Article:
Children with problematic severe asthma (PA) are either difficult to treat because of the presence of aggravating factors or else severely resistant to therapy. We investigated a cohort of school-aged children with PA and compared these children to age-matched peers with controlled persistent asthma (CA). The aims were to characterize features of children suffering from PA and identify children who were severely resistant to therapy. In this cross-sectional, multicenter comparison of children with different manifestations of persistent asthma, PA was defined as insufficient asthma control despite level 4 treatment, according to GINA. The protocol included questionnaires, spirometry, methacholine provocation, measurement of fraction of nitric oxide in exhaled (FE(NO) ) and nasal air, blood sampling for inflammatory biomarkers and atopy, and computerized tomography of sinuses and lungs (in the PA group only). Of the 54 children with PA, 61% had therapy-resistant asthma, with the remaining being difficult to treat because of identified aggravating factors. Children with PA more often had parents with asthma (p=0.003), came from families with a lower socioeconomic status (p=0.01), were less physically active (p=0.04), and had more comorbidity with rhinoconjunctivitis (p=0.01) than did the 39 children with CA. The former also exhibited lower FEV(1) values (p=0.02) and increased bronchial hyper-responsiveness (p=0.01), but there were no differences in atopy (p=0.81) or FE(NO) (p=0.16). A non-invasive protocol, involving a standardized and detailed clinical characterization, revealed distinguishing features of children with PA and enabled the identification of children with therapy-resistant asthma.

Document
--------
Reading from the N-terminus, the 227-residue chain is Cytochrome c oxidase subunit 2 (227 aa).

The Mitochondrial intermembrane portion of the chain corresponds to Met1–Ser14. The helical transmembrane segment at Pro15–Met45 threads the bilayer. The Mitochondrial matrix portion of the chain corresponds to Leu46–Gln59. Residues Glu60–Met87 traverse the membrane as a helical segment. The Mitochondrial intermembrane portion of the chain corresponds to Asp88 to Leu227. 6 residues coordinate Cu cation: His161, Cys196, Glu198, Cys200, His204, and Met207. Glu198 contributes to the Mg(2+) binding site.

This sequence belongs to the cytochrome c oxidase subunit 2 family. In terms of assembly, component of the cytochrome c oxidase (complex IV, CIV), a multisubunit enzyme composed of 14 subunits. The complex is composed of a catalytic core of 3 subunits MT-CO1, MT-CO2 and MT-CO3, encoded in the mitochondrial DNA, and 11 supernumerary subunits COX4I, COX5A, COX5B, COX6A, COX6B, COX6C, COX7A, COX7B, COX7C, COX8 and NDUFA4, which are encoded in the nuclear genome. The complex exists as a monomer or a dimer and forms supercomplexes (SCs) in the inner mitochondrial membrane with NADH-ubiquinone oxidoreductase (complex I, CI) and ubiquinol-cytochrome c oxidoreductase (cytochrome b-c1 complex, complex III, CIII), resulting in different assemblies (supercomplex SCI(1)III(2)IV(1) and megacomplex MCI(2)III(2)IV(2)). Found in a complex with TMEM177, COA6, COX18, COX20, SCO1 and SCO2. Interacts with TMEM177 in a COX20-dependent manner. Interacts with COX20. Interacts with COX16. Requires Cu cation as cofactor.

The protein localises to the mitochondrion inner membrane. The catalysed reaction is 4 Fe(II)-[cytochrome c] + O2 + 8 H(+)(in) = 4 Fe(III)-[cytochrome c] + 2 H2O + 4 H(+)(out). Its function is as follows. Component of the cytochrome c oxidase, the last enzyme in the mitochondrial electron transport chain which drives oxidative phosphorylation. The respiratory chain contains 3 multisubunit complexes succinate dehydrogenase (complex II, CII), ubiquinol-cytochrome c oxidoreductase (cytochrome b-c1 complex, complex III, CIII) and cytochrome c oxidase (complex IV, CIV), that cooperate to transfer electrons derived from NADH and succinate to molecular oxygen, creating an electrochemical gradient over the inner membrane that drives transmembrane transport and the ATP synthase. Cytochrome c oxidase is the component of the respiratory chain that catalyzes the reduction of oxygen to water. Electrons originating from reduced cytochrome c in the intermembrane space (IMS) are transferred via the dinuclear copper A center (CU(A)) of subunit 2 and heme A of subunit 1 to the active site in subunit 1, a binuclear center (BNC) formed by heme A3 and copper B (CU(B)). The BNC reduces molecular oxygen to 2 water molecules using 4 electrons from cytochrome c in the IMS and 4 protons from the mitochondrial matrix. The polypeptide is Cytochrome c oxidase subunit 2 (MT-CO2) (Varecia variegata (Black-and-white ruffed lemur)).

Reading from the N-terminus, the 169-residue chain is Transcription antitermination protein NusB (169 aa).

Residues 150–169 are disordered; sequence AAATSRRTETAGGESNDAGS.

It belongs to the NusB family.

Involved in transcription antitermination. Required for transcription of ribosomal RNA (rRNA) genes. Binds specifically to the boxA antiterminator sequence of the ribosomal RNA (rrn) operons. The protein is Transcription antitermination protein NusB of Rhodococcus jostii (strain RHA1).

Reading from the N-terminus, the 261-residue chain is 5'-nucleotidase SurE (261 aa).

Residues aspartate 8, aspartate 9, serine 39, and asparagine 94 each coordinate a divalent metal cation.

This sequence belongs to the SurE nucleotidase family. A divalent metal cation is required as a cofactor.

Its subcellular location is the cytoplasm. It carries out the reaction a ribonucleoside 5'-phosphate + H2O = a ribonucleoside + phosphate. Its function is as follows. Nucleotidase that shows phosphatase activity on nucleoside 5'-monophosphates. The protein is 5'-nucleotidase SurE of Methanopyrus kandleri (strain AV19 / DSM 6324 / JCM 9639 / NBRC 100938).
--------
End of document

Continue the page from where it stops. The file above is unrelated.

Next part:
© 2010 John Wiley & Sons A/S.